In 1941, Joe built a two-story building for Pioneer in the town of Cheviot, about seven miles northwest of downtown Cincinnati, with 3,500 square feet on each floor. The ground floor was dedicated to the company, while the upstairs was designed as apartments for Joe's mother and for his sister Mildred, whose name is still chiseled in stone over the main entry. After a the Second World War, an 8,000-sq.ft. expansion was built to house a bigger machine shop.
In the early 1960s, Joe opened Royal Distributing as a Bally distributorship, enabling him to purchase the brand's products at wholesale prices. Eventually his son and namesake Joe Jr. (Bill Westerhaus's brother) took over Royal, which expanded its lines to include NSM and Wurlitzer jukes, Bally and Gottlieb pins, Fisher and Valley pool tables, plus Midway videogames. Royal sold all these brands to local operations, including, of course, Pioneer.
Bill Westerhaus said he knew back in high school that he wanted to work in the family amusement business. He worked part time at Pioneer while attending Xavier University in Cincinnati. After taking his degree in 1975 he joined the company full time.
"I got into the business because I wanted to be around my dad and I love taking care of customers," he said. "There is no greater satisfaction than a happy customer."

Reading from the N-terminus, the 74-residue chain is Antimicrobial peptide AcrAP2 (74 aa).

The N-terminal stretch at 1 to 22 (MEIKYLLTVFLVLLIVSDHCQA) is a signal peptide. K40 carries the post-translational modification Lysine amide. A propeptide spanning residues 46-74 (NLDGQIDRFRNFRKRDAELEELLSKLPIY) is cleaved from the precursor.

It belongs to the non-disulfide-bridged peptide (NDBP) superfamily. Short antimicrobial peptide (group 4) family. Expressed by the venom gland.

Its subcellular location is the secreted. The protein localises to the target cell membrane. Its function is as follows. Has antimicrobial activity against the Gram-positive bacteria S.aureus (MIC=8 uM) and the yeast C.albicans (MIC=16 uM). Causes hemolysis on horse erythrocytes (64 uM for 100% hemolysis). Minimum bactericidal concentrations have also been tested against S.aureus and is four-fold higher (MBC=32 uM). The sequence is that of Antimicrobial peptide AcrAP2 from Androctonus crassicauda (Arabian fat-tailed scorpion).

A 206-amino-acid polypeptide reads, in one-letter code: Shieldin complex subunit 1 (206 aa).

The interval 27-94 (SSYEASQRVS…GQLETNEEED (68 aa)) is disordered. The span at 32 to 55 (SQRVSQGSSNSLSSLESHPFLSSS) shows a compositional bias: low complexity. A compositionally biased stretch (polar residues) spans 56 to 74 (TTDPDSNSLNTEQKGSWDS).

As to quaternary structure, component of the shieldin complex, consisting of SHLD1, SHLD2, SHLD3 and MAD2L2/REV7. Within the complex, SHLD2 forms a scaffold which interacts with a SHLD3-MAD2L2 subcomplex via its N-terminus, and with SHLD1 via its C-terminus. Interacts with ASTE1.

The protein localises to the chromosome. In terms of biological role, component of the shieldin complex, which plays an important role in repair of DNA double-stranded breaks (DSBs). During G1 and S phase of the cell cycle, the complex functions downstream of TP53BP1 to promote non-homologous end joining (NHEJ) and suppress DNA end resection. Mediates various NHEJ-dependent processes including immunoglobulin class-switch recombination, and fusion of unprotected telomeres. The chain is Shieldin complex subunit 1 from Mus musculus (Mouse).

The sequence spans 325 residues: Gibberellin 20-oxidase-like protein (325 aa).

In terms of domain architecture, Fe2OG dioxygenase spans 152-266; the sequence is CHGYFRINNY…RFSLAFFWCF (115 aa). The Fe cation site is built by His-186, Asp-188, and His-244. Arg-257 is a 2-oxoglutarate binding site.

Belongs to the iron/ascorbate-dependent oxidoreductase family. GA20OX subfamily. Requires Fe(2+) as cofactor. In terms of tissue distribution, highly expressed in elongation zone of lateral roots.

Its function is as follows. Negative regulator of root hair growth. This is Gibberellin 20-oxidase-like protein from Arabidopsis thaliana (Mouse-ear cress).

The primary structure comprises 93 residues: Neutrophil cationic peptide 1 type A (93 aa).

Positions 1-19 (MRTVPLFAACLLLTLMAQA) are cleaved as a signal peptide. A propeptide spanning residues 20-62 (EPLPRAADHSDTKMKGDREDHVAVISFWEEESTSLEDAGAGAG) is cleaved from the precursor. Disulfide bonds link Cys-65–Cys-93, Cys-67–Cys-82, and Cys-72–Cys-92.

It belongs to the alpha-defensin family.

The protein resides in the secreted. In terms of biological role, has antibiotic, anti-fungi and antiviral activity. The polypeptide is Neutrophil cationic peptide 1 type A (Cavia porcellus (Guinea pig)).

In 1989, following the death of Joe Westerhaus II, company ownership passed to his children: Joe Westerhaus Jr., Nancy Baxter and Bill Westerhaus. Bill purchased Joe's and Nancy's shares about a decade later.
Pioneer's mainstay has always been tavern amusements, but the company has not been afraid to experiment with other ventures and venues over the years. Some experiments have succeeded; others failed; and some were successful for a time, but faded as market conditions changed.
Vending has been part of this experimental approach. The company operated 500 cigarette venders at one time. But as of November 2010, this business was down to 110 venders.
"We have also tried full-line vending two or three times, but not with great success," said Bill Westerhaus. "Today we're back to amusements only, with one exception. Several years ago we got into the bag-in-box beverage business, providing syrup and fountain dispenser equipment to many of our tavern locations. We're still doing that and we may expand it."